Which tests are performed in the workup of lymphedema?

Updated: Mar 24, 2021
  • Author: Robert A Schwartz, MD, MPH; Chief Editor: William D James, MD  more...
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Analysis of blood, urine, or tissue is not needed to make the diagnosis of lymphedema. Such tests, however, help to define the underlying causes of lower extremity edema when the etiology is unclear.

Liver function, blood urea nitrogen (BUN)/creatinine levels, and urinalysis results should be checked if a renal or hepatic etiology is suspected. Specific markers should be checked if a neoplasm is suspected. The patient’s complete blood count (CBC) with differential should be checked if an infectious etiology is being considered.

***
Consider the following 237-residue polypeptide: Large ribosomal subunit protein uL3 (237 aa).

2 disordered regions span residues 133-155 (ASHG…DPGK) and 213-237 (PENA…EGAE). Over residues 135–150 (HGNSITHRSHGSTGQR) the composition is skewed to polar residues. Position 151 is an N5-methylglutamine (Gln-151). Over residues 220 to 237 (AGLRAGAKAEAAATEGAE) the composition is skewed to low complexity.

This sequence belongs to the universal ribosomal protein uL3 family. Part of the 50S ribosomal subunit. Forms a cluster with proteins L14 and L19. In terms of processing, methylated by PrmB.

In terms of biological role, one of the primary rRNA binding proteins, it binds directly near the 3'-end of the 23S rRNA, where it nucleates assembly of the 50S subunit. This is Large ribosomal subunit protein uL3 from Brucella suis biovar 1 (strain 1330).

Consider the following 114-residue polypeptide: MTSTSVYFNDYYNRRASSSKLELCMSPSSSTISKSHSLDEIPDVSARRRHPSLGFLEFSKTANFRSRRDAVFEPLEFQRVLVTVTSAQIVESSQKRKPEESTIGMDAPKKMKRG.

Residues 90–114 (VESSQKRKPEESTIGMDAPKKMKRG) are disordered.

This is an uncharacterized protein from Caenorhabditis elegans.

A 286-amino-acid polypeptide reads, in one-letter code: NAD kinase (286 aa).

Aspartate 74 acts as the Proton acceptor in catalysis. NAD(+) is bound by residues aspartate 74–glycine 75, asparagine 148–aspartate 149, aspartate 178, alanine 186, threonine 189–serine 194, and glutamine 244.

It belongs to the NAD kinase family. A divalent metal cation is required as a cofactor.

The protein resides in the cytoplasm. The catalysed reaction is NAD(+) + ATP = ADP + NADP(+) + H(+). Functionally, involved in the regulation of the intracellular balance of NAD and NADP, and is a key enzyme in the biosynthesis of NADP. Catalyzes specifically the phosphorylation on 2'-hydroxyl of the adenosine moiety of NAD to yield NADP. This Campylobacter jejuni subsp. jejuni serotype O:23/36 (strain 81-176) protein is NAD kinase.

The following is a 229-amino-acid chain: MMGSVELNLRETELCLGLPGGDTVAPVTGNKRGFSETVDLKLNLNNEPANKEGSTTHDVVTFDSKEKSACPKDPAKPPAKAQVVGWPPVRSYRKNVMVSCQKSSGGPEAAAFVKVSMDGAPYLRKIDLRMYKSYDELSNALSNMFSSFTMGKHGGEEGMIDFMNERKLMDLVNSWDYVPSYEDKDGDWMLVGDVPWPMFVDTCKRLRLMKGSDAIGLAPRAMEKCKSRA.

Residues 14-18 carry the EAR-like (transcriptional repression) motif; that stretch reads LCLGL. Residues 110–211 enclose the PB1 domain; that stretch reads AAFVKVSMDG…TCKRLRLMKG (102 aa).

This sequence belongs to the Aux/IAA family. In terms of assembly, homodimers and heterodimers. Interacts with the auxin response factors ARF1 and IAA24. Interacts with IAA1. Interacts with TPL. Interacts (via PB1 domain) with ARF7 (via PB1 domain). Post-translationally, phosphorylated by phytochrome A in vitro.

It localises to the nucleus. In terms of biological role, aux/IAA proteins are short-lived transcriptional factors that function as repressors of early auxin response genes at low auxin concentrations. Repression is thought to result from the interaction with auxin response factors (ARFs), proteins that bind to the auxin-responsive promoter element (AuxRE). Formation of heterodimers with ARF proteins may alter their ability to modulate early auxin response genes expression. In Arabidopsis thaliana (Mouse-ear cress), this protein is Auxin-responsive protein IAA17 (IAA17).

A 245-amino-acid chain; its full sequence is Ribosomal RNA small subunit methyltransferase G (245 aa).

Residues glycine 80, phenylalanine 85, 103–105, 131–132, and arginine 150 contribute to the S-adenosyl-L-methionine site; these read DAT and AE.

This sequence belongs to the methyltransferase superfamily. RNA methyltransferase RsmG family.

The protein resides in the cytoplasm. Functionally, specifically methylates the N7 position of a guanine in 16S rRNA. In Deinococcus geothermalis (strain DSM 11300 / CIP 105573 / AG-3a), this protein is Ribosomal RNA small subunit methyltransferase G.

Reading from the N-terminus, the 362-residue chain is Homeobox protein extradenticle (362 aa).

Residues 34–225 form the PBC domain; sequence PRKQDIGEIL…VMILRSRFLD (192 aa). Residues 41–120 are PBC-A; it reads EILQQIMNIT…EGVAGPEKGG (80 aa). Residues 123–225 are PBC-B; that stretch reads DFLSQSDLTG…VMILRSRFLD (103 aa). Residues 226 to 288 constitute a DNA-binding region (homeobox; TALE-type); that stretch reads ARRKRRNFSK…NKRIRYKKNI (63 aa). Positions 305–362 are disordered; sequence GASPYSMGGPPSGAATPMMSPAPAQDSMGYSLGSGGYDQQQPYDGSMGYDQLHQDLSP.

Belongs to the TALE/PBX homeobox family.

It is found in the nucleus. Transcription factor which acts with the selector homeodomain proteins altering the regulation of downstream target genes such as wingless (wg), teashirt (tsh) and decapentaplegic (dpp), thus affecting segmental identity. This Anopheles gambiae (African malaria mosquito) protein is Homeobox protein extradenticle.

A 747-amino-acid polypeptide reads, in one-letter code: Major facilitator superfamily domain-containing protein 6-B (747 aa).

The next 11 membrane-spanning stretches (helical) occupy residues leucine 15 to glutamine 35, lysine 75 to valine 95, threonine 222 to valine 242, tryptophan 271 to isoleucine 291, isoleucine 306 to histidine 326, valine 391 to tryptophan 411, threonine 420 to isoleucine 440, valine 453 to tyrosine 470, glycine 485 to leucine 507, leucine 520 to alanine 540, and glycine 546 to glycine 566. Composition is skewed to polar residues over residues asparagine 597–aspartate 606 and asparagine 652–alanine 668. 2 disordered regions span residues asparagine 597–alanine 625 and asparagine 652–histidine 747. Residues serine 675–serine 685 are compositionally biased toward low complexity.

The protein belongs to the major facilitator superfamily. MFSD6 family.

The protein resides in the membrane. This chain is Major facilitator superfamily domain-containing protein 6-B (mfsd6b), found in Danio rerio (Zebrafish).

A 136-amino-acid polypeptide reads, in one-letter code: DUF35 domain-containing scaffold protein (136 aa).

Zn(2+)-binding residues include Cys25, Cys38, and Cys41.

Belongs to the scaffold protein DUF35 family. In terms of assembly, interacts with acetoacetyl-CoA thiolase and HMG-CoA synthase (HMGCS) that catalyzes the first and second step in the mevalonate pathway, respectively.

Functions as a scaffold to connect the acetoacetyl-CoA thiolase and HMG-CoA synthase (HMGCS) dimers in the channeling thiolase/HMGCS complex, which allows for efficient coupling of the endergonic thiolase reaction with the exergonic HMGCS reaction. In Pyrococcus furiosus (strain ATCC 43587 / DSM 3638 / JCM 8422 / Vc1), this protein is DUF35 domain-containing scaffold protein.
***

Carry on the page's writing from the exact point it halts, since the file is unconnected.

Detection of early mild arm lymphedema may be facilitated by using cutaneous palpation in combination with determining the tissue dielectric constant, which evaluates local tissue water in the skin and upper subcutis, measured from fixed measurement sites. [2]

Imaging is not necessary to make the diagnosis, but it can be used to confirm it, to assess the extent of involvement, and to determine therapeutic intervention.

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